Video After Decades of Pressure, Luxembourg Drops Bank Secrecy Rules

European Union finance ministers have reached a breakthrough agreement that will make it more difficult for tax cheats to hide their money. The new legislation, which had been blocked for years by countries with a reputation as tax havens, was approved last week after Luxembourg and Austria agreed to lift their vetoes. But as Mil Arcega reports, it doesn’t mean tax cheats have run out of places to keep their money hidden.
Video

Video Kobani Refugees Welcome, Turkey Criticizes, US Airdrop

Residents of Kobani in northern Syria have welcomed the airdrop of weapons, ammunition and medicine to Kurdish militia who are resisting the seizure of their city by Islamic State militants. The Turkish government, however, has criticized the operation. VOA’s Scott Bobb reports from southeastern Turkey, across the border from Kobani.
Video

Video China Political Meeting Seeks to Improve Rule of Law

China’s communist leaders will host a top level political meeting this week, called the Fourth Plenum, and for the first time in the party’s history, rule of law will be a key item on the agenda. Analysts and Chinese media reports say the meetings could see the approval of long-awaited measures aimed at giving courts more independence and include steps to enhance an already aggressive and high-reaching anti-corruption drive. VOA’s Bill Ide has more from Beijing.
Video

Video US ‘Death Cafes’ Put Focus on the Finale

In contemporary America, death usually is a topic to be avoided. But the growing “death café” movement encourages people to discuss their fears and desires about their final moments. VOA’s Jerome Socolovsky reports.
Video

Video Ebola Orphanage Opens in Sierra Leone

Sierra Leone's first Ebola orphanage has opened in the Kailahun district. Hundreds of children orphaned since the beginning of the Ebola outbreak face stigma and rejection with nobody to care for them. Adam Bailes reports for VOA about a new interim care center that's aimed at helping the growing number of children affected by Ebola.
Video

Video Young Nairobi Tech Innovator on 'Track' in Security Business

A 24-year-old technology innovator in Nairobi has invented a tracking device that monitors and secures cars. He has also come up with what he claims is the most robust audio-visual surveillance system yet. As Lenny Ruvaga reports from the Kenyan capital, his innovations are offering alternative security solutions.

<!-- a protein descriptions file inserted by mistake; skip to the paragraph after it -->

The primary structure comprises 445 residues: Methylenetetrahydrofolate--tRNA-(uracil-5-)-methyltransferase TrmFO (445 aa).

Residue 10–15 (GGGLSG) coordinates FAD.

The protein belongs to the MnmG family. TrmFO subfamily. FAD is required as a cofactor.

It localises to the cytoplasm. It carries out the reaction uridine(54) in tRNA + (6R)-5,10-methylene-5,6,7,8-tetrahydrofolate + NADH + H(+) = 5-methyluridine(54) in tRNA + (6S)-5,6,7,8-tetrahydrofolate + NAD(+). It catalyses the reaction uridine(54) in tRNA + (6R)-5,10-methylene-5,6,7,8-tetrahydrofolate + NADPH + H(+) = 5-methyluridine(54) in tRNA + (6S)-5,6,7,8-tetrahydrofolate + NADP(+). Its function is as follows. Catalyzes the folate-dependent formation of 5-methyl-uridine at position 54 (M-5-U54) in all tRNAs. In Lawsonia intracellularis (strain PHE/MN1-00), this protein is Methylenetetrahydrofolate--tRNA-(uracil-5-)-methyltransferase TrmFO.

Video

Video Latinas Converting to Islam for Identity, Structure

Latinos are one of the fastest growing groups in the Muslim religion. According to the Pew Research Center, about 6 percent of American Muslims are Latino. And a little more than half of new converts are female. VOA’s Carolyn Presutti travelled to Miami, Florida -- where two out of every three residents is Hispanic -- to learn more.
Video

Video Exclusive: American Joins Kurds' Anti-IS Fight

The United States and other Western nations have expressed alarm about their citizens joining Islamic State forces in Syria and Iraq. In a rare counterpoint to the phenomenon, an American has taken up arms with the militants' Syrian Kurdish opponents. Elizabeth Arrott has more in this exclusive profile by VOA Kurdish reporter Zana Omer in Ras al Ayn, Syria.
Video

Video South Korea Confronts Violence Within Military Ranks

Every able-bodied South Korean male between 18 and 35 must serve for 21 to 36 months in the country’s armed forces, depending upon the specific branch. For many, service is a rite of passage to manhood. But there are growing concerns that bullying and violence come along with the tradition. Reporter Jason Strother has more from Seoul.
Video

Video North Carolina Emerges as Key Election Battleground

U.S. congressional midterm elections will be held on November 4th and most political analysts give Republicans an excellent chance to win a majority in the U.S. Senate, which Democrats now control. So what are the issues driving voters in this congressional election year? VOA National Correspondent Jim Malone traveled to North Carolina, one of the most politically competitive states in the country, to find out.
Video

Video Comanche People Maintain Pride in Their Heritage

The Comanche (Indian nation) once were called the “Lords of the Plains,” with an empire that included half the land area of current day Texas, large parts of Oklahoma, New Mexico, Kansas and Colorado.The fierceness and battle prowess of these warriors on horseback delayed the settlement of most of West Texas for four decades. VOA’s Greg Flakus reports from Lawton, Oklahoma, that while their warrior days are over, the 15,000 members of the Comanche Nation remain a proud people.
Video

Video Turkey Campus Attacks Raise Islamic Radicalization Fears

Concerns are growing in Turkey of Islamic radicalization at some universities, after clashes between supporters of the jihadist group Islamic State (IS) or ISIS, and those opposed to the extremists. Pro-jihadist literature is on sale openly on the streets of Istanbul. Critics accuse the government of turning a blind eye to radicalism at home, while Kurds accuse the president of supporting IS - a charge strongly denied. Henry Ridgwell reports from London.

All About America

AppleAndroid